C. S. Lewis wrote, “Surrender to all your desires obviously leads to impotence, disease, jealousies, lies, concealment, and everything that is the reverse of health, good humor and frankness. For any happiness, even in this world, quite a lot of restraint is going to be necessary” (Mere Christianity, p. 89). I believe that many people today would like to cast off every restraint, because they themselves are living in this world without any moral reference point.
There are several examples in the Bible of individuals who had a problem resisting temptation. Perhaps David is one of the most notable. It appears from the Biblical record of his life that there was very little (if any) laughter left in his home after the time of his moral failure with Bathsheba, and the subsequent murder of her husband Uriah. Instead, there was one tragedy following another.
Today, perhaps more than ever, as a believer you need to guard yourself so that you don’t over involve and over-indulge yourself in things that may even be good in moderation, but bad in excess—whether it is eating or sleeping or working or playing.
Paul said, in 2 Tim 2:22, “flee also youthful lusts.” You need to know when it is time to flee! I like the way Paul drove home this point to the believers in Corinth: “No temptation has overtaken you except such as is common to man; but God is faithful, who will not allow you to be tempted beyond what you are able, but with the temptation will also make the way of escape, that you may be able to bear it” (1 Cor 10:13).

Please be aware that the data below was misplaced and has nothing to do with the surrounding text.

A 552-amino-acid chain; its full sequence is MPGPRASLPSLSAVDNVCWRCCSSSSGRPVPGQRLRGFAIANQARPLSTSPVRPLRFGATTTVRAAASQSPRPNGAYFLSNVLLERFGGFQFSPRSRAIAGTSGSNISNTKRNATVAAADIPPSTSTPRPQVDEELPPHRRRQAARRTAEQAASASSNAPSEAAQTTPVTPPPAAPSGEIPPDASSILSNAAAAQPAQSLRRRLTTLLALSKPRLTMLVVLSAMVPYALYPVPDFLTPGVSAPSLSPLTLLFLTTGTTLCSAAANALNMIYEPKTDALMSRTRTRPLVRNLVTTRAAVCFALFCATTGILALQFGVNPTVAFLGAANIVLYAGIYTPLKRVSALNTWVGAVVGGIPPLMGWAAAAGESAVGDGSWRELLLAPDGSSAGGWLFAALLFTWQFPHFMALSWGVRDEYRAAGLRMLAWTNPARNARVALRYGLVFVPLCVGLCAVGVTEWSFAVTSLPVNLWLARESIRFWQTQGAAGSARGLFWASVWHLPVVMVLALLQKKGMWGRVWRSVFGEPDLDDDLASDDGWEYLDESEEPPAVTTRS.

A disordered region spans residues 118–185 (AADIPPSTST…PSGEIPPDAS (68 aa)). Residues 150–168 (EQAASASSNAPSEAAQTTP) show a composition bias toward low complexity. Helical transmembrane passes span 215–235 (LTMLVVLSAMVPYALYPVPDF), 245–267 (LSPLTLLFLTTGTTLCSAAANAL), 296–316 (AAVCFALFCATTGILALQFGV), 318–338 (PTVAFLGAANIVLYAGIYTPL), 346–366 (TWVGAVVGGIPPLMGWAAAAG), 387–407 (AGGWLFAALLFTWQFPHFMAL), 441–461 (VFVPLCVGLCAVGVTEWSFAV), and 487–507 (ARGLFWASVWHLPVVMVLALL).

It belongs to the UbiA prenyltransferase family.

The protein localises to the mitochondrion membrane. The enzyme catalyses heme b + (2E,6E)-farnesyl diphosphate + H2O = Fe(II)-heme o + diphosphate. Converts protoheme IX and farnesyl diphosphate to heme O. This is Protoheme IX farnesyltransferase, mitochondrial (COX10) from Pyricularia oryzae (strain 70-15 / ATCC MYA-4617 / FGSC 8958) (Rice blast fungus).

The Bible makes it clear that we need to learn how to control our tongues, our tempers, and our temptations, if we are going to be effectively and productively used by the Lord. We need to learn to live a disciplined life if we hope to receive an abundant and extravagant reward.
The 15th–century devotional writer Thomas à Kempis said, “No conflict is so severe as his who labors to subdue himself.” However, that does not mean that the goal of self-control is unthinkable or unattainable. Self–control is doable, but it is going to require at least two things.
First, it’s going to require strict training. Paul explained in 1 Cor 9:25, “And everyone who competes for the prize is temperate in all things. Now they do it to obtain a perishable crown, but we for an imperishable crown.” The word that is translated “temperate” is a form of the very same word translated “self-control” in our primary text in 2 Pet 1:6.
By strict training we mean that you need to pay close attention, first, to where you are and to whom you are with. For example, in Prov 22:24–25 we read, “Make no friendship with an angry man, and with a furious man do not go, lest you learn his ways and set a snare for your soul.” These are choices that you can and must make.